Taken together, our results suggest that Itk controls CD28 responsiveness via TCR-induced phosphorylation of its targets on Gads and SLP-76. Whereas SLP-76 p-Y173 promotes RE/AP activation by increasing the TCR/CD28–induced accumulation of nuclear c-Rel, Gads Y45 phosphorylation permits RE/AP activation by removal of an active restraint mediated by nonphosphorylated, monomeric Gads. The finding that Gads actively restrains CD28 responsiveness prior to its TCR-induced phosphorylation at Y45 suggests that Gads plays an important role in helping to insure the interdependence of CD28 responsiveness on TCR signaling.

Prior studies established a clear role for Itk in the initiation of TCR-proximal signaling events, leading to the phosphorylation and activation of PLC-γ1 (25). As a Tec-family kinase that is activated downstream of Lck and ZAP-70, Itk constitutes the third member of the TCR-induced tyrosine kinase cascade. Active Itk can be found in complex with SLP-76, which is recruited to LAT by Gads, and within this heterotrimeric adaptor complex, Itk promotes downstream responsiveness, in part, by phosphorylating LAT-associated PLC-γ1 at Y783.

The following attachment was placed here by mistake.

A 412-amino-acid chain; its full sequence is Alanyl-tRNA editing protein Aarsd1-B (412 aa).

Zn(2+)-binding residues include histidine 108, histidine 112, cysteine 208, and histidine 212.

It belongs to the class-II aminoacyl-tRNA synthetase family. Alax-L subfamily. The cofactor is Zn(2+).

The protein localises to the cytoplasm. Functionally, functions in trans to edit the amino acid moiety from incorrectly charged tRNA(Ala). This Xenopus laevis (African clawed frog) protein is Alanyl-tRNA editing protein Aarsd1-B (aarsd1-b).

In this study, we have uncovered a distinct Itk-dependent signaling module that is based on the Itk-mediated phosphorylation of SLP-76 Y173 and Gads Y45. Our data document the profound TCR-induced increase in the abundance of SLP-76 p-Y173 and Gads p-Y45, both in a human T cell line and in primary mouse lymphocytes (Figs. 2, 3) (21). We provide several independent lines of evidence to demonstrate that these phosphorylation events are mediated by Itk (Fig. 4) and that each site can be phosphorylated independently of the other (Figs. 3A, 5B). Itk-mediated phosphorylation of Gads occurs within the LAT-nucleated signaling complex (Fig. 5) and appears to depend on a particular conformation of Itk, in which the Itk SH3 domain binds to the QQPP motif of SLP-76 (Fig. 6). Whereas Gads p-Y45 and SLP-76 p-Y173 are largely expendable for signaling through the PLC-γ1–calcium–NFAT axis, both are required to mediate the TCR/CD28–induced activation of the RE/AP transcriptional element from the IL-2 promoter (Figs. 79). This study therefore establishes, to our knowledge, a PLC-γ1–independent mechanism by which SLP-76 and Gads regulate the synergistic activity of the TCR and CD28 signaling pathways, leading to the activation of RE/AP.